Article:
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They head off the long way ’round…

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Passing us to the East (Saratoga Lake near the horizon)

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Heading North towards the field…

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Snow is clearly no problem for this nearly 100 year old vehicle!

 

 

Frogs’ Legs and Helicopters May 4, 2012

A week has nearly elapsed since Elihu’s ninth birthday and the whole week has been a veritable whirlwind. Right now we two are still straddling two worlds; Elihu attends Waldorf, yet tomorrow he will and I will be performing at his former school’s talent show. I have had my hands full running the production and haven’t had a moment to spare. After a too-late bedtime I sit, sleepy at my computer, wondering how possibly to catch up.

His proper birthday was last Saturday. The birthday angel had left some lovely gifts as he slept, and he awoke to a kitchen table filled with flying contraptions, plus a few bird-related items for good measure. (This month the bills will have to wait, our priorities were elsewhere.) What a lovely day it was, sunny and just warm enough to try a few outdoor flights. With so many new toys to become familiar with, the day was passed with me sleepily watching him from the couch as he learned the intricacies of each one. A couple of our chicks hatched that day too, which added to the delight of the day. The soundtrack of that afternoon was the constant peeping of the baby chicks and the whirring of helicopter blades.

That evening we went to dinner at the local favorite restaurant called “The Wishing Well”. It was where we’d eaten the past year on his birthday, and although mom sponsored our trip there, she did not join us as the place is quite pricey and the tab might have been a bit too severe for all five of us Conants. It was a night I will always remember. As we sat at the low tables in the bar area listening to the piano player, we had drinks and he opened just a few special gifts I’d reserved for the occasion. When the waitress came to take our drink order Elihu told me to ‘go ahead and get something special’ and so I did. I enjoyed my first martini in several years (gin, straight up with olives thank you). He had taken such pride in dressing and looked to me as handsome as ever. I too had dressed up, and the two of us felt very good indeed as we sat in comfy leather chairs beneath the giant head of a taxidermed moose above the fireplace.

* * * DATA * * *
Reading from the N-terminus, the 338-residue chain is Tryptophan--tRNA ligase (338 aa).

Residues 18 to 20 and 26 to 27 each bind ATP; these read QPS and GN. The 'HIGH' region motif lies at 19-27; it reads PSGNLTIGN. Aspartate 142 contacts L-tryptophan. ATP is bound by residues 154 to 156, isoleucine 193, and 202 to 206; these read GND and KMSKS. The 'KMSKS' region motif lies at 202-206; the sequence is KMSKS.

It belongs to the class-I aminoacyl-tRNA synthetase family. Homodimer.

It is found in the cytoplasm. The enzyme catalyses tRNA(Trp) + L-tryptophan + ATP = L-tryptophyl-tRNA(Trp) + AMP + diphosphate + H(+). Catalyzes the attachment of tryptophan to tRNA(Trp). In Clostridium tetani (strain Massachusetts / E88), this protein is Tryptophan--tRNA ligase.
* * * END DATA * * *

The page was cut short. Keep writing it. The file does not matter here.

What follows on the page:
Elihu’s first gift was a lovely field guide of the birds of Europe and England – accompanied by some tasty caramels – sent by his sister, Brigitta, who lives outside of London. He entertained me by testing my knowledge of the birds. He covered up the names and smiled ear-to-ear as he watched me struggling for the name. He knew nearly every bird in that book. He laughed when I asked how that was possible. “I’ve been reading about them since I was four!” he laughed. Then I presented my own gifts to him. I watched as he opened the first, amazed that by the shape alone he hadn’t been able to figure out what they were. When he saw his very first, professional pair of brushes, he lit up. I have never heard that tone of his voice before as he thanked me ‘so much’. He was thrilled that he could finally “play like the real jazz drummers”! Immediately he took them out, opened up the metal fans and began playing on the table. “Like this?” he asked, as he practiced a circular movement. There wasn’t much room for me to improve on his intuitive technique; as he played he got the idea very naturally. After a bit I had to ask him to hold back, as it might be distracting to the table next to us. Thankfully he is still young enough (and yes, cute enough) that he’s easily forgiven. Plus he was actually playing along with the pianist and sounded pretty good. Our table in the dining room was still occupied and so the manager began to bring us little complimentary treats to help pass the time. First it was some asparagus and corn soup. Elihu loved it. I was so pleased to see him taste it – often he’ll pass on soup – but as it was his birthday and he was quite earnest about being grown up, he did what was polite. Turned out he dug it. As he did the escargot that followed. In fact, he like them so well I gave him my share. A sampling of crab meat then arrived just before I offered him my second gift; a treasured CD of polkas we’d once enjoyed (but which now only frustratingly skipped over the first few tracks.) He was thrilled! What joy in this mother’s heart to see her son so fully happy. (And that martini made me happy too.)

We were shown to our table, which was in a far corner of the farmhouse-turned restaurant, and there was both a crackling fire and a wall of bookshelves behind us. He pulled out an ancient cloth-bound book on aviation and amused himself with that as we waited for his much-anticipated frogs’ legs. Dinner was not too long in arriving, and soon we were eating and thoroughly enjoying ourselves. I had the soft shell crab, and treasured each bite. The meal was perfect. We bagged what was left of our mashed potatoes for our chickens back home, and after paying the bill as carelessly as if it were something I did every day, we gathered our things and headed out into the night.